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This eBook from the Gutenberg Project consists of approximately 304 pages of information about Ralph Waldo Emerson.

    “Franklin said, ’Mankind are very superficial and dastardly:  they
    begin upon a thing, but, meeting with a difficulty, they fly from it
    discouraged; but they have the means if they would employ them.’”

“Shall we judge a country by the majority, or by the minority?  By the minority, surely.”  Here we have the doctrine of the “saving remnant,” which we have since recognized in Mr. Matthew Arnold’s well-remembered lecture.  Our republican philosopher is clearly enough outspoken on this matter of the vox populi.  “Leave this hypocritical prating about the masses.  Masses are rude, lame, unmade, pernicious in their demands, and need not to be flattered, but to be schooled.  I wish not to concede anything to them, but to tame, drill, divide, and break them up, and draw individuals out of them.”

Pere Bouhours asked a question about the Germans which found its answer in due time.  After reading what Emerson says about “the masses,” one is tempted to ask whether a philosopher can ever have “a constituency” and be elected to Congress?  Certainly the essay just quoted from would not make a very promising campaign document.  Perhaps there was no great necessity for Emerson’s returning to the subject of “Beauty,” to which he had devoted a chapter of “Nature,” and of which he had so often discoursed incidentally.  But he says so many things worth reading in the Essay thus entitled in the “Conduct of Life” that we need not trouble ourselves about repetitions.  The Essay is satirical and poetical rather than philosophical.  Satirical when he speaks of science with something of that old feeling betrayed by his brother Charles when he was writing in 1828; poetical in the flight of imagination with which he enlivens, entertains, stimulates, inspires,—­or as some may prefer to say,—­amuses his listeners and readers.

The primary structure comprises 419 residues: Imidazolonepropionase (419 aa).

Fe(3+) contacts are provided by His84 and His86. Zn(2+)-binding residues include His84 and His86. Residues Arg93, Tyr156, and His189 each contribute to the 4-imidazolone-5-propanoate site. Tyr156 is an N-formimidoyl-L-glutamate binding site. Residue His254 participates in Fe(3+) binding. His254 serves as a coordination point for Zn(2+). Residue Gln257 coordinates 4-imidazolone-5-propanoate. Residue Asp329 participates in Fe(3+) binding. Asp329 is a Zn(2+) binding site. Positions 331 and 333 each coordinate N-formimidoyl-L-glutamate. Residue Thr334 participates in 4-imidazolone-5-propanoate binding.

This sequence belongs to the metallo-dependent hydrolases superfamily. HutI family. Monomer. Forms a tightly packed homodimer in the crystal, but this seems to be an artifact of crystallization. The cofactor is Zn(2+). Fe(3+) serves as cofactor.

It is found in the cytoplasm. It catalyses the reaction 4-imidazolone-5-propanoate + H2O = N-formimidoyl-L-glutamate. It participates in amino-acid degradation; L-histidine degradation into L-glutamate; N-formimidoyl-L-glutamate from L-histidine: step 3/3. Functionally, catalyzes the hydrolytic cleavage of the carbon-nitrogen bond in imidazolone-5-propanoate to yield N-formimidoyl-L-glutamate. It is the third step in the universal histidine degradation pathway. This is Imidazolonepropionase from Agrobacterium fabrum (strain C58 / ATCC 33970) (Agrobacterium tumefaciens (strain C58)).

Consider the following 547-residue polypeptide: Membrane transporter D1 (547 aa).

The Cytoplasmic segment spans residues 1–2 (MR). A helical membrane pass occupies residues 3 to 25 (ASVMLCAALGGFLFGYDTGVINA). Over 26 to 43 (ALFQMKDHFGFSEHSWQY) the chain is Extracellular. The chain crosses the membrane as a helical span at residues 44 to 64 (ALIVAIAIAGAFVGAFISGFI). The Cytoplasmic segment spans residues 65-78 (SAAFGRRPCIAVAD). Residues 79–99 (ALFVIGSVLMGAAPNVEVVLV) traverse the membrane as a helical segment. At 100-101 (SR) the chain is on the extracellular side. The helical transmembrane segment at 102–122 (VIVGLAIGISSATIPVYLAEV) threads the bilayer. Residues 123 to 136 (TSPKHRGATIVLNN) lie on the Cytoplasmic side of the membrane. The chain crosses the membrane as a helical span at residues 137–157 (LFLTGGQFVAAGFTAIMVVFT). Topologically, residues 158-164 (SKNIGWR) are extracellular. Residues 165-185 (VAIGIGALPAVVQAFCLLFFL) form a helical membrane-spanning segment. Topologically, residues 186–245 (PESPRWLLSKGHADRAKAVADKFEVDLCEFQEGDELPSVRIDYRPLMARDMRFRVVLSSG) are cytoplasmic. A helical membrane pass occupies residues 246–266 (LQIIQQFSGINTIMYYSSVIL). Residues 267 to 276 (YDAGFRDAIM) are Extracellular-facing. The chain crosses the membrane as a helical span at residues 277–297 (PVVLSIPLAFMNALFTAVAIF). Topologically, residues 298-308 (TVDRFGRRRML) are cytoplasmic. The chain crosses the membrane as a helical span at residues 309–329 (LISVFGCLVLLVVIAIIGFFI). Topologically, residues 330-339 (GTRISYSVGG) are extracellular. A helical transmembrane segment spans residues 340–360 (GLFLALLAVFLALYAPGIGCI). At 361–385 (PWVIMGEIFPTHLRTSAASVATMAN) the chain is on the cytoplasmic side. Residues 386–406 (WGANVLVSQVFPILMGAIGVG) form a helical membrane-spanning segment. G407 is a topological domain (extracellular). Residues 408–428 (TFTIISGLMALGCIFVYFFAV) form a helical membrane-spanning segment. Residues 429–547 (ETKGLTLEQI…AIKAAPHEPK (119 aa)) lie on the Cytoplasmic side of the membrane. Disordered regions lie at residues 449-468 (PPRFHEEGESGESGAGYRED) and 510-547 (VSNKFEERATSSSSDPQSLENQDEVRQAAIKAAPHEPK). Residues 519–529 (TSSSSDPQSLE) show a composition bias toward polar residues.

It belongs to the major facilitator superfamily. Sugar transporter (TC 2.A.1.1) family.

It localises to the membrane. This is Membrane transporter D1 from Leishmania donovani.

The reader must decide which of these effects is produced by the following passage:—­

“The feat of the imagination is in showing the convertibility of everything into every other thing.  Facts which had never before left their stark common sense suddenly figure as Eleusinian mysteries.  My boots and chair and candlestick are fairies in disguise, meteors, and constellations.  All the facts in Nature are nouns of the intellect, and make the grammar of the eternal language.  Every word has a double, treble, or centuple use and meaning.  What! has my stove and pepper-pot a false bottom?  I cry you mercy, good shoe-box!  I did not know you were a jewel-case.  Chaff and dust begin to sparkle, and are clothed about with immortality.  And there is a joy in perceiving the representative or symbolic character of a fact, which no base fact or event can ever give.  There are no days so memorable as those which vibrated to some stroke of the imagination.”

One is reminded of various things in reading this sentence.  An ounce of alcohol, or a few whiffs from an opium-pipe, may easily make a day memorable

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